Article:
Displays full help on the tool.


Why Use a Web Reference? The major benefit of using a Web reference (as compared to constructing proxy classes with the command-line tools) is that it's easier to update the proxy classes if the Web service changes. All you need to do in that case is right-click the Web Reference node in Solution Explorer and select Update Web Reference.

Using Web References

As an alternative to using the Web Service Discovery Tool and the Web Service Description Language Tool to create explicit proxy classes, you can simply add a Web reference to your project to enable the project to use the Web service. You've seen Web references several times in this chapter, starting with Step By Step 4.1.

In fact, in the end result there's no difference between using the tools to create a proxy class and adding a Web reference. That's because, behind the scenes, the Web reference creates its own proxy class. To see this, click the Show All Files toolbar button within Solution Explorer, and then expand the Solution Explorer node for a Web reference. You'll see a set of files similar to that shown in Figure 4.13.

Figure 4.13. Files generated by adding a Web reference.

The .disco , .wsdl , and .map files are the same files that would be generated by running the Web Service Discovery Tool on the URL of the Web reference. The .vb file defines the proxy objects to be used with the Web service represented by this Web reference, as you can see by opening this file. The major difference between this file and the proxy that you generated with the Web Services Description Language Tool is that the auto-generated file uses a namespace based on the name of the Web reference.

Testing a Web Service

If you'd like to test a Web service without building an entire client application, you can use a testing tool. Several such tools are easily available:

  • NetTool is a free Web services proxy tool from CapeClear. You can get a copy from http://capescience. capeclear .com/articles/using_nettool/.

  • The .NET WebService Studio tool comes from Microsoft. You can download a free copy from

  • XML Spy includes a SOAP debugger that can be used to test Web services. You can download a trial copy of this XML editor and toolkit from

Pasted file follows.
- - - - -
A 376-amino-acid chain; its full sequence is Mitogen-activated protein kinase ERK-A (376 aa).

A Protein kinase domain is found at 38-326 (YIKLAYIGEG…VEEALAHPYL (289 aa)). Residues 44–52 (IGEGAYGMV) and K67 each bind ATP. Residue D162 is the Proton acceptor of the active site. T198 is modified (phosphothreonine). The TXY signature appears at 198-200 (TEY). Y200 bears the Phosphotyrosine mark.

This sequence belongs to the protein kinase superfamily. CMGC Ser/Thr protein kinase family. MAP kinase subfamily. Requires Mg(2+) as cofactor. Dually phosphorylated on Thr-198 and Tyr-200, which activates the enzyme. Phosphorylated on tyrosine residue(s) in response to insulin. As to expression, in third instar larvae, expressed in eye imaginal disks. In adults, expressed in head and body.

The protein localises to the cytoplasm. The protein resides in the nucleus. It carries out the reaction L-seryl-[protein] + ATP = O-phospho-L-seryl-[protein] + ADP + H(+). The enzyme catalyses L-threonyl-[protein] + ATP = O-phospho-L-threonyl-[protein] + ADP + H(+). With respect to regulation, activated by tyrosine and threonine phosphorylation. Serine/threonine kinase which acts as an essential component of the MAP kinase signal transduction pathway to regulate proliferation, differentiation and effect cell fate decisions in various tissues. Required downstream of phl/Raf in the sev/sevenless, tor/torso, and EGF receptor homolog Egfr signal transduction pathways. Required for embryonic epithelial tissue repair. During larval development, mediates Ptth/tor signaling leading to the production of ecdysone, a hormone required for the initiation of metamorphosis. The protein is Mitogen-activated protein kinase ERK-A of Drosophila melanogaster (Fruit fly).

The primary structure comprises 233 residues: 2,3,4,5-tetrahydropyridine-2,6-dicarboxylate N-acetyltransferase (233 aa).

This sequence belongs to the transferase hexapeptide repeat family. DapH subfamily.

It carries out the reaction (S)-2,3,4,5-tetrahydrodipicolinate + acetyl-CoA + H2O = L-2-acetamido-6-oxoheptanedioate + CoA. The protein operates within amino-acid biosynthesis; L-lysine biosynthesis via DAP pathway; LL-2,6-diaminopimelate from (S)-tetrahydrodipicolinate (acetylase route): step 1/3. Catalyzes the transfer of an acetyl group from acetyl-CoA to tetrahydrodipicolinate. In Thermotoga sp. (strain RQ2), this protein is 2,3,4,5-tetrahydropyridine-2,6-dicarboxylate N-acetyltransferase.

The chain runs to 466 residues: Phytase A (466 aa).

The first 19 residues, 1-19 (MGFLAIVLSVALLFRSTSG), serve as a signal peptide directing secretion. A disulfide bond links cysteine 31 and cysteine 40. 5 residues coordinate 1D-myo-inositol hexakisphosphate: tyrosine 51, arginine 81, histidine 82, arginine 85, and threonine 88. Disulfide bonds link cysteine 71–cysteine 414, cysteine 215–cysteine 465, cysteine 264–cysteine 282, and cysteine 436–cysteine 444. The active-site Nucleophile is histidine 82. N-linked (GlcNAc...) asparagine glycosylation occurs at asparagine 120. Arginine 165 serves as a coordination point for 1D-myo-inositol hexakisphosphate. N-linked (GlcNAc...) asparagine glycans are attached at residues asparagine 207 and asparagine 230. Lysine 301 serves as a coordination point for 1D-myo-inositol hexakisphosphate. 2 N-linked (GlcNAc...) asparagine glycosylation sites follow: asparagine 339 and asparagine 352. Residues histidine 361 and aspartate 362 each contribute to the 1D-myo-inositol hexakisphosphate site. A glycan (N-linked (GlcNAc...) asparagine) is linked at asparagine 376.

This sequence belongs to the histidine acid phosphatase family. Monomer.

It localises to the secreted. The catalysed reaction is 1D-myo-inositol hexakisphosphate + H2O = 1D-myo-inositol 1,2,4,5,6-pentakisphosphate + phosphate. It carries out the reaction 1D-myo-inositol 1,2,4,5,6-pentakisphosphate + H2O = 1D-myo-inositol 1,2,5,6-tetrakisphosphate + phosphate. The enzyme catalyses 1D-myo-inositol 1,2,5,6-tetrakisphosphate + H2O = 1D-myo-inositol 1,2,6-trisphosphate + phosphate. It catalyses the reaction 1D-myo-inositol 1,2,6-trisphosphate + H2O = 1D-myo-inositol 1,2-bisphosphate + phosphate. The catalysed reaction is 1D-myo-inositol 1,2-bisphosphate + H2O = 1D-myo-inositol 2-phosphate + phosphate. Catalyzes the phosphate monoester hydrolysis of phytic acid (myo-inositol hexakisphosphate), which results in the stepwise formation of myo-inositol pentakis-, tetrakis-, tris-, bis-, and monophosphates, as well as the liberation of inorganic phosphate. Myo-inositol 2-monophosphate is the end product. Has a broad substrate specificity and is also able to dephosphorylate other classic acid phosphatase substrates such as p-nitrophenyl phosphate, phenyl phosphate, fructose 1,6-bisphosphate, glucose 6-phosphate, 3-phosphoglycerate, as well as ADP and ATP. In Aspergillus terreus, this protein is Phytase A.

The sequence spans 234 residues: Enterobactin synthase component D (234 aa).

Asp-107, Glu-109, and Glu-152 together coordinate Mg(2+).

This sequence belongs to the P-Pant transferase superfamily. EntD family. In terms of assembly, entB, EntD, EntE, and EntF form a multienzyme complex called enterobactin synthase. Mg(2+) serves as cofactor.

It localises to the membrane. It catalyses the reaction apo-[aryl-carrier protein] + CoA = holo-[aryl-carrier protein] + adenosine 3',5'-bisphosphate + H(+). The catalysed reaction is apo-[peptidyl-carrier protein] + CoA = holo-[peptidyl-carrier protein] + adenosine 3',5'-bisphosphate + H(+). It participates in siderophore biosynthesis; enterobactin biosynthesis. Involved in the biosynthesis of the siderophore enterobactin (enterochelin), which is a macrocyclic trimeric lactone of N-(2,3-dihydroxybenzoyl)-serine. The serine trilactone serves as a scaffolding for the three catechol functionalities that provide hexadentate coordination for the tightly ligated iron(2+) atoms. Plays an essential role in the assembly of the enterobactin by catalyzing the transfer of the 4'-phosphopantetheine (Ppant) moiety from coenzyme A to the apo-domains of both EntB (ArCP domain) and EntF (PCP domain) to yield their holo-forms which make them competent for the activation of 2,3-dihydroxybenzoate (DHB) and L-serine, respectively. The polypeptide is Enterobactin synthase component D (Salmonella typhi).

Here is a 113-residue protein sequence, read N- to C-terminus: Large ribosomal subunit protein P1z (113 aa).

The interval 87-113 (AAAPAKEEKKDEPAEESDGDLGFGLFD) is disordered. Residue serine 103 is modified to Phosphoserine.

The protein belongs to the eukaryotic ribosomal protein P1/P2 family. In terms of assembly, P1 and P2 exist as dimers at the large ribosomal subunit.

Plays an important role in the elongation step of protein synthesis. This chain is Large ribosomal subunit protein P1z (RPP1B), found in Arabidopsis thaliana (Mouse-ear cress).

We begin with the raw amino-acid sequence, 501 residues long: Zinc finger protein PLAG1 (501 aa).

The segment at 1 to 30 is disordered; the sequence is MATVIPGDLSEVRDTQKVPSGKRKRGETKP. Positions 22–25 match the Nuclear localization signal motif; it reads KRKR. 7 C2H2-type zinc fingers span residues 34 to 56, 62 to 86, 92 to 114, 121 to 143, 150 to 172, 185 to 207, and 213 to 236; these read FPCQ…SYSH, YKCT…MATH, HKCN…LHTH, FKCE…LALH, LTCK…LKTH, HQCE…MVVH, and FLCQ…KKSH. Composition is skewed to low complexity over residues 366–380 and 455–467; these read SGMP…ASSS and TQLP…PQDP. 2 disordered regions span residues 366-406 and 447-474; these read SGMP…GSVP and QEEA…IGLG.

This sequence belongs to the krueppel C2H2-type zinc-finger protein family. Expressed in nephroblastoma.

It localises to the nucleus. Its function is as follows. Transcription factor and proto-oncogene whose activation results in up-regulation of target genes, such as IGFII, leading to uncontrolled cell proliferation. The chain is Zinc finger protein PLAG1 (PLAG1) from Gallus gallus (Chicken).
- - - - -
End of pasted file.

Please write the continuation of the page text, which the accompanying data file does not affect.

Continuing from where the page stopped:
All three of these tools work in the same basic way: They intercept SOAP messages between Web services clients and servers so that you can inspect and, if you like, alter the results. In Step By Step 4.9, you'll use one of these tools to see a Web service in action.


4.9 Testing a Web Service Without a Client Project

  1. Download the .NET WebService Studio tool from and install it on your computer.

  2. Launch the WebServiceStudio.exe application.

  3. Enter as the WSDL EndPoint and click the Get button.

  4. The tool reads the WSDL file from the Web service and constructs the necessary proxy classes to invoke it. Click the getSummary entry in the left pane on the Invoke tab to use the getSummary Web method.

  5. In the Input section, select the arg0 item. You can now enter a value for this item in the Value section. Enter an airport code such as "KSEA" for the value.

  6. Click the Invoke button. The tool sends a SOAP message to the Web service using your chosen parameters and then displays the results, as shown in Figure 4.14.

    Figure 4.14. Invoking a Web service with the .NET WebService Studio Tool.

  7. Click the Request/Response tab to view the outgoing and incoming SOAP messages.

  8. Click the WSDLs & Proxy tab to see the WSDL file and the generated proxy class for this Web service.


  • You can generate proxy classes for a Web service manually by using the Web Services Description Language tool.

  • You can generate proxy classes for a Web service automatically by setting a Web reference to point to the Web service.

  • You can test and debug a Web service without a client application by using one of several SOAP proxy tools.


MCAD. MCSD Training Guide (Exam 70-310. Developing XML Web Services and Server Components with Visual Basic. NET and the. NET Framework)
MCAD/MCSD Training Guide (70-310): Developing XML Web Services and Server Components with Visual Basic(R) .NET and the .NET Framework
ISBN: 0789728206
EAN: 2147483647
Year: 2002
Pages: 166 © 2008-2017.